Saquon Barkley’s magic at Penn State has carried over to draft season – and with just two weeks until the NFL Draft, he has the football world considering him not only the best back in the draft, but a potential top two selection. While Barkley certainly possesses a tantalizing array of skills and traits, are NFL teams simply ignoring logic by valuing the running back position that highly?
Running back is what some would call a “sexy” position. They carry your fantasy team. They put huge numbers in the box scores. They dance in the end zone. They carry the rock down the field and the dreams of an entire fanbase along with it.
More so than seemingly any other position besides quarterback, it seems that the running back position carries a perception that an upgrade there can provide a team with an instant boost of invigoration, production, and energy. You’ve heard it before. “Saquon would spark the Jets offense.” “Fournette would give the Jets offense an identity.”
And, don’t get me wrong, a great running back is a wonderful thing for a franchise! Running back is far from a valueless position, and if you can get a superstar back at the top of the draft, it’s a big win. Ezekiel Elliott has carried the Dallas Cowboys for two years. Leonard Fournette could still bounce back from a low-YPC rookie year and become a pounding force; he already took on a huge workload for an AFC Championship team. Barkley just might be the real deal. Todd Gurley was an MVP candidate in Los Angeles.
However, the fact of the matter is, while the idea of bringing in a juicy talent like the three mentioned is enticing, it’s going against the history of the draft that tells you loud and clear: good running backs are among the easiest commodities to find in football.
Just look at the 2017 draft. The two leaders in scrimmage yards among the running backs selected in that class were Kareem Hunt (1,782) and Alvin Kamara (1,554): both third round selections. Of the top eleven rushers in the class, eight were selected in the third round or later.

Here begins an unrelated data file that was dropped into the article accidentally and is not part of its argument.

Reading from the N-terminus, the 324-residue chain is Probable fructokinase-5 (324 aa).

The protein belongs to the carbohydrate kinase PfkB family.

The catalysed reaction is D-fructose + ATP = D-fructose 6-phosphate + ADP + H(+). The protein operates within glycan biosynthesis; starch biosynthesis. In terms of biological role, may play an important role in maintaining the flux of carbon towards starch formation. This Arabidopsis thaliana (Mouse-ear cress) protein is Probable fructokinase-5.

The year prior in 2016, two of the four backs with 1,000+ yards over their first two seasons were fifth round picks: Jordan Howard (2,435) and Alex Collins (1,098).
Back in 2015, Todd Gurley and Melvin Gordon both went in the top fifteen, and they currently stand as the class leaders in rush yardage. However, the following three on the list are Jay Ajayi (5th round pick), David Johnson (3rd round pick) and Tevin Coleman (3rd round pick). While none have gotten the touch volume that Gordon and Gurley have for various reasons, they have all been electric playmakers and very key components on their respective teams; two of them went to the Super Bowl. Is the dropoff between those top two and the next three that big as to where they are worth multiple rounds of draft position? Of those top five rushers from the 2015 class, Gurley and Gordon own the lowest YPC averages.
The bottom line is simply that running back has not proven to be a position where premium resources need to be spent to find elite production, like positions such as quarterback, left tackle, cornerback, and pass rusher.
Of the top 40 individual rushing seasons over the past 5 years, only 14 of them were by former first round selections. Let’s compare that to the “premium positions.” At quarterback, of the top 40 individual passing yardage seasons over the past 5 years, 30 of them were by first round selections; Drew Brees and Tom Brady made up 8 of the 10 others. If you exclude Tom Brady, only 1 of the top 40 passing yardage seasons were by a QB picked outside the top two rounds: Kirk Cousins in 2016.
Of the 40 best individual single season sack totals over the past 5 years, 24 were by first round picks. At cornerback, of the 46 individual seasons with 9+ Approximate Value (an estimate of value from Pro Football Reference), 28 were first round picks. At tackle, of the 46 Pro Bowlers selected over the past 5 seasons, 31 were first round picks.
Those qualifiers are far from exact in determining value, but they contribute to illustrate how much more difficult it is to find diamond-in-the-rough talent at other important positions compared to running back.
The 2018 draft class is stacked from top to bottom with promising names. Beyond Bronx native Saquon Barkley, you have Derrius Guice, Sony Michel, Rashaad Penny, Ronald Jones, Nick Chubb, Kerryon Johnson, and a number of other very impressive prospects out of the backfield. It will be fun to watch where all of these players land, then to see if they can live up to the hype and augment the fast growing faction of superstar ball carriers selected in the middle of the draft.
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